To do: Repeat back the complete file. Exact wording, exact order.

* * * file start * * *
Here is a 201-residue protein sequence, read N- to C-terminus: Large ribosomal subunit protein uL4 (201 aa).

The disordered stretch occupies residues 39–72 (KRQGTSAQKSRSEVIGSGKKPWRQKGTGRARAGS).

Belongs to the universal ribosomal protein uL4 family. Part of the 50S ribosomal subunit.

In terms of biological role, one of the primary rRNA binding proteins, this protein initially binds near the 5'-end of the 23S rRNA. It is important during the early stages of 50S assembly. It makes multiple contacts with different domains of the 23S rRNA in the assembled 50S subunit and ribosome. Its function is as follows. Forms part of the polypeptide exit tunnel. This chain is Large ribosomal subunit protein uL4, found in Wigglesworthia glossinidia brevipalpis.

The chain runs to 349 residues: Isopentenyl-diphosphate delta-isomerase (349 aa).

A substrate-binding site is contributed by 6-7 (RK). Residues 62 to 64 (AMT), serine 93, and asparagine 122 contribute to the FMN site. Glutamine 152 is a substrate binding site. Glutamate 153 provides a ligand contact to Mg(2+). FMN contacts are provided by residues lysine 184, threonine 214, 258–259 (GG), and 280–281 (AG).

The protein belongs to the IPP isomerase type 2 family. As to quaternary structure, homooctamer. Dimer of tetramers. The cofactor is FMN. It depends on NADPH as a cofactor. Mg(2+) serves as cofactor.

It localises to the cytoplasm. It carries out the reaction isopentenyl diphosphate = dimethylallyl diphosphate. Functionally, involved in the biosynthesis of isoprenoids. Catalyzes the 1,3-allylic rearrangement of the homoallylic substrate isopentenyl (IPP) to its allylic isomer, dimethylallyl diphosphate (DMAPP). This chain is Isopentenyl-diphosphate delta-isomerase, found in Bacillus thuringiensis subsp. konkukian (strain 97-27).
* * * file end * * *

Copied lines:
Here is a 201-residue protein sequence, read N- to C-terminus: Large ribosomal subunit protein uL4 (201 aa).

The disordered stretch occupies residues 39–72 (KRQGTSAQKSRSEVIGSGKKPWRQKGTGRARAGS).

Belongs to the universal ribosomal protein uL4 family. Part of the 50S ribosomal subunit.

In terms of biological role, one of the primary rRNA binding proteins, this protein initially binds near the 5'-end of the 23S rRNA. It is important during the early stages of 50S assembly. It makes multiple contacts with different domains of the 23S rRNA in the assembled 50S subunit and ribosome. Its function is as follows. Forms part of the polypeptide exit tunnel. This chain is Large ribosomal subunit protein uL4, found in Wigglesworthia glossinidia brevipalpis.

The chain runs to 349 residues: Isopentenyl-diphosphate delta-isomerase (349 aa).

A substrate-binding site is contributed by 6-7 (RK). Residues 62 to 64 (AMT), serine 93, and asparagine 122 contribute to the FMN site. Glutamine 152 is a substrate binding site. Glutamate 153 provides a ligand contact to Mg(2+). FMN contacts are provided by residues lysine 184, threonine 214, 258–259 (GG), and 280–281 (AG).

The protein belongs to the IPP isomerase type 2 family. As to quaternary structure, homooctamer. Dimer of tetramers. The cofactor is FMN. It depends on NADPH as a cofactor. Mg(2+) serves as cofactor.

It localises to the cytoplasm. It carries out the reaction isopentenyl diphosphate = dimethylallyl diphosphate. Functionally, involved in the biosynthesis of isoprenoids. Catalyzes the 1,3-allylic rearrangement of the homoallylic substrate isopentenyl (IPP) to its allylic isomer, dimethylallyl diphosphate (DMAPP). This chain is Isopentenyl-diphosphate delta-isomerase, found in Bacillus thuringiensis subsp. konkukian (strain 97-27).